FAQs – 9. When did you know you wanted to be an Artist?
This question typically comes from folks who are drawn to create but leery of embarking down a road that their parents, their friends, and society deems foolhardy; a career path that will end in financial ruin, alcohol abuse, and severed earlobes.
The question seems very simple, but the folks asking it are always seeking something far more specific than a date: the “when” in their question is really a “what”: WHAT was it that made you ignore all of those warning signs and pursue the arts? I dare say that their deceptively-simple inquiry delves into the realm of the most difficult question of all, The Question that philosophers, scientists, and theologians will always be attempting to answer: WHERE does creativity come from? That “spark” that made Homo sapiens become the dominant species on the planet while our distant cousins, the Neanderthals, went extinct?
I don’t know. If I did, I’d probably put down the champagne bottle and withdraw the straight razor from my ear.
The truth is, I’ve been drawing for as long as I can remember. I drew long before I was aware of the term “Artist”, or the popular notions of the artistic lifestyle. Reflecting back on my life, however, a specific incident does come to mind—a moment where as an adult I can look back and remark with a certain clarity that, “I’ve always been an Artist”.
The year was 1986. Reagan was president. Mike Tyson won his first world boxing title. Geraldo Rivera’s over-hyped unearthing of Al Capone’s secret vault was a bust, and Cliff Burton, Metallica’s original bassist, died in a tour buss accident. I was nine.
During the first month of that year, an event happened that was as devastating to Americans at the time as the events of September 11 almost two decades later: the Space Shuttle Challenger exploded seventy-three seconds into take-off, killing all seven passengers, including a school teacher.
This was a biiig deal. People were in hysterics. Schools closed early that day and students were sent home to grieve over this American tragedy. My teachers were crying. My classmates were crying. My mom even shed a few. Everybody seemed to be in tears. Everyone, except me.
At nine, I couldn’t comprehend the complexity of space travel. I was too young to appreciate the mechanical ingenuity of a shuttle launch. I couldn’t appreciate the impressiveness of vessels capable of breaching the Earth’s mighty atmosphere. Equally, I couldn’t fathom how it was that folks were moved to tears over the deaths of seven strangers.
As an adult, the occurrence still perplexes me. Many of those mourning were deeply negligent parents, people who seemed oblivious to the suffering of their own children, but were legitimately lamenting the passing of individuals they would never know.
What did move me, however, was the bizarre aesthetics of the shuttle’s explosion… the destruction of the bright red monolithic fuel tank, flanked by two narrow white columns, that shot up into the air and blew apart in an asymmetrical cloud of carnage… the strangely beautiful serpentine shapes that hung in the air and coiled as news commentators all over the globe stuttered in confusion. This gorgeous chaos is what my young mind focused on.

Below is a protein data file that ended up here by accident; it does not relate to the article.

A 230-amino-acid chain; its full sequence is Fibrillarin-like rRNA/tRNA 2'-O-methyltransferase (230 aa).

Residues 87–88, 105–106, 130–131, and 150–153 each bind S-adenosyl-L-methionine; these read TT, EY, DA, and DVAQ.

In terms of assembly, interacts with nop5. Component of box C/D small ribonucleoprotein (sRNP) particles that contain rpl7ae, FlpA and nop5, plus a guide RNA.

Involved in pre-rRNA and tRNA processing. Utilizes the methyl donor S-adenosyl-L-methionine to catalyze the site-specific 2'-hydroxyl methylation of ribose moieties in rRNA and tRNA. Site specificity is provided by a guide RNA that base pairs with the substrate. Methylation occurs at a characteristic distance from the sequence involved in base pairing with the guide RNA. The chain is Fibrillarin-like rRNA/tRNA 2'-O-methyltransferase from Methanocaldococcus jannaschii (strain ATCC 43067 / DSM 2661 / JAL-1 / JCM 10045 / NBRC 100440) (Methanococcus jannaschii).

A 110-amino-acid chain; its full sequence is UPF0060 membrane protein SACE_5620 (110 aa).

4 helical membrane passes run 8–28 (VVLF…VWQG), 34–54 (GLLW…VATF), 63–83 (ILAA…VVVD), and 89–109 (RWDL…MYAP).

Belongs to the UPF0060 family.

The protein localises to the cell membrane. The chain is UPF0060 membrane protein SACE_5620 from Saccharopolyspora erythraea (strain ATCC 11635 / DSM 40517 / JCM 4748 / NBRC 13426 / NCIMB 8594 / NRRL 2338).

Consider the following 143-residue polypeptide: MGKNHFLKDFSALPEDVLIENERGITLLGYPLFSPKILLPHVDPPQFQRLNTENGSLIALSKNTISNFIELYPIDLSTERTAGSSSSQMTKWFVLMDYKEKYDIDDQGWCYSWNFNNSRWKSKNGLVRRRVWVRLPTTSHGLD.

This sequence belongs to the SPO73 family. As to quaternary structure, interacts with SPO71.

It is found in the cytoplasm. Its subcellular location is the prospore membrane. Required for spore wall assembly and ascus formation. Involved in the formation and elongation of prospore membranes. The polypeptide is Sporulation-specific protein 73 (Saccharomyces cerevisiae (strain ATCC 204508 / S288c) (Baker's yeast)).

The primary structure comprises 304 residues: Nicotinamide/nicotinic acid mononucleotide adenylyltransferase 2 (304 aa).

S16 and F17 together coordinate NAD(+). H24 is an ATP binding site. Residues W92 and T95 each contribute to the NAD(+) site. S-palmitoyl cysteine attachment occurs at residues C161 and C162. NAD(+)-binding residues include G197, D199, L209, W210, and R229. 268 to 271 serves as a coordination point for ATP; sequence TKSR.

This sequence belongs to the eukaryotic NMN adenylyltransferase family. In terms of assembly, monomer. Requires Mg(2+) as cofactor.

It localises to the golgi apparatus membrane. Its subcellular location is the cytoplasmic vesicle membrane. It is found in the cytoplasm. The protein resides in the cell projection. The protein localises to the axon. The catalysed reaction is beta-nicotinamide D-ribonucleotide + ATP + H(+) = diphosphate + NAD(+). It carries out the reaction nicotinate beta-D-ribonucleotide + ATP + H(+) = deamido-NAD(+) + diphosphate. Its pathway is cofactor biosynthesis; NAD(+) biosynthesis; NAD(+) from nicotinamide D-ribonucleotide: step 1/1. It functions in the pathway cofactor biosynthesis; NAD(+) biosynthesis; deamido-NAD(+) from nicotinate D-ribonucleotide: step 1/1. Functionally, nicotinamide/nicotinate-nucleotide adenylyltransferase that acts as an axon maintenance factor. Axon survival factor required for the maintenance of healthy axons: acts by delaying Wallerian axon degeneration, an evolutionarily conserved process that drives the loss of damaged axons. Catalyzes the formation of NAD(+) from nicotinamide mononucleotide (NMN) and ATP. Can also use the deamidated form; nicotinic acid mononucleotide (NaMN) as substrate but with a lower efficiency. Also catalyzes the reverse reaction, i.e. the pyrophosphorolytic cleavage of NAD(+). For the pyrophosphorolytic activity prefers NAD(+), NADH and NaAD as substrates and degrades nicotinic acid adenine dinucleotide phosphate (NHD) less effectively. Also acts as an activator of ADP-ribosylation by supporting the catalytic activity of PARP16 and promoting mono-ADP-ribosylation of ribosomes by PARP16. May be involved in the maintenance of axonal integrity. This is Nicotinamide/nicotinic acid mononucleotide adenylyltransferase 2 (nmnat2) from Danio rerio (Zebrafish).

I went home from school that day and spent the next couple of weeks constructing a model of the Space Shuttle Challenger, including the cylindrical rocket boosters and red fuel tank. I used a cardboard tube from an empty paper towel roll as the base of this creation and expanded from there, meticulously scoring and sculpting all of the components, including hand-stenciling the NASA logo and American flag on the painted paper orbiter.
The finished product was badass—or so my memory would have me believe. I wish I could share with you a picture of my nine-year-old self’s mini masterpiece, but sadly, like the actual shuttle, my model was destroyed, turn asunder in a tragic accident.
Proud of my cardboard creation, I took my Challenger model to school and showed it off to my teachers and classmates. Everyone was impressed, so impressed that they crowded around me, basking in the glory of my painted paper effigy.
Several people wanted to touch it, wanted to hold it, wanted to closely examine this feat of nine-year-old engineering. I let them. My football-sized spacecraft was gloriously passed around the room, soaring from happy hand to happy hand, and then… it happened: someone took hold of the tiny thrusters too forcibly and broke my Challenger into bits.
It was an accident, an honest mistake, but I was devastated. I didn’t cry when the real Challenger exploded, but here I was, in a room full of my peers, sobbing uncontrollably. Tears poured. Snot dripped. I was a blubbering, inconsolable mess.
My teacher took me outside and tried to help me get over the incident. His intentions were well meaning, but I could tell that he didn’t get it. He didn’t understand how someone could be so upset over something that in his world seemed so small, so insignificant, something that could be fixed with a couple of hours and some Krazy Glue. He didn’t understand what it was like to be an “Artist”. He looked at me in the same way that I looked at all of those people who were moved to tears over the death of seven strangers.
So, in answer to the original question: I’ve always been an Artist. “Want” had nothing to do with it. That said, WANT certainly plays into my desire to continually improve my craft, to perpetually challenge myself artistically, to… I don’t know… attempt a four-hundred-and-fifty page, full-colored book as my first foray into comics (a not-so-subtle plug for you to go check out my twelve-part illustrated series, The Molting).
(The Molting comic book series written/illustrated by Terrance Zdunich, colored by Brian Johnson and Molly Rodman, and lettered by Oceano Ransford)